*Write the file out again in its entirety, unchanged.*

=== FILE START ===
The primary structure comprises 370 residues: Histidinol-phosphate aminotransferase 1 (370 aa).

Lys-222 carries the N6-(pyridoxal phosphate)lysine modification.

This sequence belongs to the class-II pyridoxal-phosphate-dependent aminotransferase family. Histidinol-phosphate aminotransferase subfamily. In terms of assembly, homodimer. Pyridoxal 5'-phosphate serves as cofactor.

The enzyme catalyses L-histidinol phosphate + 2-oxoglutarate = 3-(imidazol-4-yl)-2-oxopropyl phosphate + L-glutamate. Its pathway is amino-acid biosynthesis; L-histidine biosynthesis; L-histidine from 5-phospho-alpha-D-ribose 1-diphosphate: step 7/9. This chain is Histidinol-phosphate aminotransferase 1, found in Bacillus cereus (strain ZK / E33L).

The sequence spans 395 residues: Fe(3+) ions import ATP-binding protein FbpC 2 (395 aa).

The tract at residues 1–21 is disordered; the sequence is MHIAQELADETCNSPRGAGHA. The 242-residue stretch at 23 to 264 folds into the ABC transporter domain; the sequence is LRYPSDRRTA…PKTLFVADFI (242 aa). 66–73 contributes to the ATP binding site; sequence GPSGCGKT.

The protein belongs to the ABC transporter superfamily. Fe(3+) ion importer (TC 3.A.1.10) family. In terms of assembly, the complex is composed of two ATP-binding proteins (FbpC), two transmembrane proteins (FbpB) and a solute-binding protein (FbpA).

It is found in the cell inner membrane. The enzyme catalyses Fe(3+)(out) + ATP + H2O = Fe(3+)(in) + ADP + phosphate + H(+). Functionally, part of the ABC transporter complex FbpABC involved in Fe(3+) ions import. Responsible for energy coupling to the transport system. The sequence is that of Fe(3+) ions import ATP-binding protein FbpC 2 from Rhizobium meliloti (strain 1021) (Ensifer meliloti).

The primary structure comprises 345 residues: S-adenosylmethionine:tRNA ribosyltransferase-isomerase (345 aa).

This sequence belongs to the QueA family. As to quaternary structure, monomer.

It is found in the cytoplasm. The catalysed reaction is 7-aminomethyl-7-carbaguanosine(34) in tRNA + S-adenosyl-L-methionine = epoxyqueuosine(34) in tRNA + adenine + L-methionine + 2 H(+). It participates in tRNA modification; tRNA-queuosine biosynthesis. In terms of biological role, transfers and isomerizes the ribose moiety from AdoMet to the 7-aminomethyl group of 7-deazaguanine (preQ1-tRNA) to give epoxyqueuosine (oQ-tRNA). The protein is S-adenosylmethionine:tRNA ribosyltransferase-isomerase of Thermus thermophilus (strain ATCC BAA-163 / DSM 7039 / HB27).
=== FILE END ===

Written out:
The primary structure comprises 370 residues: Histidinol-phosphate aminotransferase 1 (370 aa).

Lys-222 carries the N6-(pyridoxal phosphate)lysine modification.

This sequence belongs to the class-II pyridoxal-phosphate-dependent aminotransferase family. Histidinol-phosphate aminotransferase subfamily. In terms of assembly, homodimer. Pyridoxal 5'-phosphate serves as cofactor.

The enzyme catalyses L-histidinol phosphate + 2-oxoglutarate = 3-(imidazol-4-yl)-2-oxopropyl phosphate + L-glutamate. Its pathway is amino-acid biosynthesis; L-histidine biosynthesis; L-histidine from 5-phospho-alpha-D-ribose 1-diphosphate: step 7/9. This chain is Histidinol-phosphate aminotransferase 1, found in Bacillus cereus (strain ZK / E33L).

The sequence spans 395 residues: Fe(3+) ions import ATP-binding protein FbpC 2 (395 aa).

The tract at residues 1–21 is disordered; the sequence is MHIAQELADETCNSPRGAGHA. The 242-residue stretch at 23 to 264 folds into the ABC transporter domain; the sequence is LRYPSDRRTA…PKTLFVADFI (242 aa). 66–73 contributes to the ATP binding site; sequence GPSGCGKT.

The protein belongs to the ABC transporter superfamily. Fe(3+) ion importer (TC 3.A.1.10) family. In terms of assembly, the complex is composed of two ATP-binding proteins (FbpC), two transmembrane proteins (FbpB) and a solute-binding protein (FbpA).

It is found in the cell inner membrane. The enzyme catalyses Fe(3+)(out) + ATP + H2O = Fe(3+)(in) + ADP + phosphate + H(+). Functionally, part of the ABC transporter complex FbpABC involved in Fe(3+) ions import. Responsible for energy coupling to the transport system. The sequence is that of Fe(3+) ions import ATP-binding protein FbpC 2 from Rhizobium meliloti (strain 1021) (Ensifer meliloti).

The primary structure comprises 345 residues: S-adenosylmethionine:tRNA ribosyltransferase-isomerase (345 aa).

This sequence belongs to the QueA family. As to quaternary structure, monomer.

It is found in the cytoplasm. The catalysed reaction is 7-aminomethyl-7-carbaguanosine(34) in tRNA + S-adenosyl-L-methionine = epoxyqueuosine(34) in tRNA + adenine + L-methionine + 2 H(+). It participates in tRNA modification; tRNA-queuosine biosynthesis. In terms of biological role, transfers and isomerizes the ribose moiety from AdoMet to the 7-aminomethyl group of 7-deazaguanine (preQ1-tRNA) to give epoxyqueuosine (oQ-tRNA). The protein is S-adenosylmethionine:tRNA ribosyltransferase-isomerase of Thermus thermophilus (strain ATCC BAA-163 / DSM 7039 / HB27).